“Lord of the Flies” is a famous novel written by William Golding. This book marks the debut of the author’s career, whose mastery of writing would later be distinguished by a Nobel Prize in Literature in 1983. The novel itself is about young boys stranded on an uninhabited piece of land after a plane accident. Throughout the whole text, they are trying to survive and bring order into their lives. Despite their decent upbringings, without connection to civilization, the kids soon descend into savagery and primitivism. This “book about kids on the island”, as it’s often referred to by its readers, was published in 1954. Due to its worldwide popularity, the book was turned into a movie, twice – in 1963 in Britain by Peter Brooke & Lewis Allen, and in 1990 in the US by Harry Hook & Lewis Allen. The book itself bears many references to an earlier novel, “The Coral Island”, which was written by Robert Michael Ballantyne in 1857. Both texts occupy a central place in the body of juvenile fiction literature heritage.
Below you will find a detailed study guide on “Lord of the Flies”. It features a short summary of its plot, descriptions of its main themes and symbols, as well as key facts about the book. This information was compiled to support students writing essays about the novel, scholars conducting research on William Golding’s writing, and book lovers trying to find out whether or not this novel will satisfy their literary taste.
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TABLE OF CONTENTS:
Overview: Lord of the Flies at a Glance
Author: William Golding (British novelist, 1911-1993)
Genre: Juvenile fiction, allegory (uses realistic situations to send a message about general notions and ideas)
Title meaning: Lord of the flies is the nickname of the pig’s head that one of the boy survivors – Jack – erected on a stick. It is associated with the escalating violence among the boys.
Lord of the Flies Characters
The characters in “Lord of the Flies” are boys in their teenage years. Before the text’s plot begins, we assume that the airplane passengers were being evacuated from Great Britain because of war (it’s not clear what war exactly). Most of them hadn’t known each other before landing on the island, apart from the group of choir boys led by Jack. The main characters – Ralph, Jack, and Piggy – demonstrate the differences in human reactions to the crisis. While some of them try to keep a clear mind and use reason to survive, others give into natural animal instincts and go wild.
Ralph is a main character whose point of view is heard the most by the readers – he is tall, fair-haired, and not very talkative. He is smart, likes order, and is recognized at first as the leader of the group. He is one of the few characters that manage to keep a sense of order and civilization without descending into savagery. Unfortunately, when the other boys begin to go completely wild, they hunt him, and he runs for his life until he meets a naval officer on the beach.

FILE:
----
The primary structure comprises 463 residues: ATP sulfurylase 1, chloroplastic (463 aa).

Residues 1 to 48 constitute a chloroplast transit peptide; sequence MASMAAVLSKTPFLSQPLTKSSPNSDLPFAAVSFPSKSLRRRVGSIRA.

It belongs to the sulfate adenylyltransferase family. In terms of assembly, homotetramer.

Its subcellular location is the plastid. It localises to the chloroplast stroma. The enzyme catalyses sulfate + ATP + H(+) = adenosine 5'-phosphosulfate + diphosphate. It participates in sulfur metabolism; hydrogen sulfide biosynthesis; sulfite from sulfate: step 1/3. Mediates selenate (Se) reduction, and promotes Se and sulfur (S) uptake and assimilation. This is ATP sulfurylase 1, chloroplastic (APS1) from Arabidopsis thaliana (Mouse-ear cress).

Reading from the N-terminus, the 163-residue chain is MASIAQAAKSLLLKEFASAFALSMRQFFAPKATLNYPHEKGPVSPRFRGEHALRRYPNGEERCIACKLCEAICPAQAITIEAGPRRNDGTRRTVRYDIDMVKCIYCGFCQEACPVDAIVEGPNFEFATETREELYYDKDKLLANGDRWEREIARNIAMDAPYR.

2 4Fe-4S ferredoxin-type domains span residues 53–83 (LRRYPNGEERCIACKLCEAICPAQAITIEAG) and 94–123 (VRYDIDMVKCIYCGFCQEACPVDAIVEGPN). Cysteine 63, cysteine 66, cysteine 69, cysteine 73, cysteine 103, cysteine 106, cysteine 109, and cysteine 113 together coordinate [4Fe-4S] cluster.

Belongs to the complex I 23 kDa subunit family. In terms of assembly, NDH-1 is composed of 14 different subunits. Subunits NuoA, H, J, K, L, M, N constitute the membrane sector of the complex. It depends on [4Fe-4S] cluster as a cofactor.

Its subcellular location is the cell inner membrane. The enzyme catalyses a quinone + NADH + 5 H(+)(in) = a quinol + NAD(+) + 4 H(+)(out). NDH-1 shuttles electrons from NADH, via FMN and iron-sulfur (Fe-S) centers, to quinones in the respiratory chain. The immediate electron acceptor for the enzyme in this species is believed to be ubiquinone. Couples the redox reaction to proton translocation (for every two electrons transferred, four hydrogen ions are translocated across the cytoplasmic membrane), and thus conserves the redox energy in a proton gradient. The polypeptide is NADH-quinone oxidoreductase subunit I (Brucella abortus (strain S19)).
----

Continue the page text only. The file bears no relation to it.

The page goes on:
Piggy is Ralph’s right hand. He is intelligent and quick-witted, however, his excessive weight and other physical impairments don’t allow him to join the hunters. He is the source of support for Ralph in his darkest moments when the rough behavior of the hunters makes Ralph consider stepping down as the boys’ leader. Piggy is the one who proposes to build a solar clock, which signifies his practicality and smart mind. His glasses are a crucial instrument used to start and keep the rescue fire. He dies tragically in an attempt to recover his stolen glasses from Jack and his hunters.
Jack Merridew is a well-behaved boy who used to lead a local school choir. Once on the island, he becomes upset about the absence of the grown-ups. However, he quickly abandons his “good boy” image, becomes the lead hunter, and actively contests Ralph’s authority. He has the urge to dominate others and a wild desire to see other living creatures get hurt.
Roger is a typical bully who finally gets an unlimited opportunity to exercise his inner violence and rage without facing any risks of punishment. He uses his position as a hunter to harass others, which he greatly enjoys. He is the one who launches a huge rock off of Castle Rock, which kills Piggy. Towards the end of the book, his rage gets out of control and even the reader doubts whether Jack has any power over this rogue violence-thirsty teenager.
Samneric is actually the name for two characters: Sam and Eric, who are identical twins. The boys are so inseparable that they are treated as one, as Piggy says in Chapter 8: “You got to treat Samneric as one turn. They do everything together”. These characters signify the inability to grow and develop their own personalities among contemporary youth. They are typical followers who agree with the leading force – be it Ralph, at first, or Jack later.
Simon is one of the characters with a more subtle and humane role. He helps others and is curious to discover the world around him. His soft and intrinsic character makes him a perfect victim for the hunters’ aggression. Based on his behavior, it’s likely that he suffers from epilepsy. He talks in his head to the pig’s head, which he calls the Lord of the Flies, and these conversations confirm his suspicions that beasts are actually living inside of him and his friends. Simon is the first character to die in the hands of the hunters that go wild.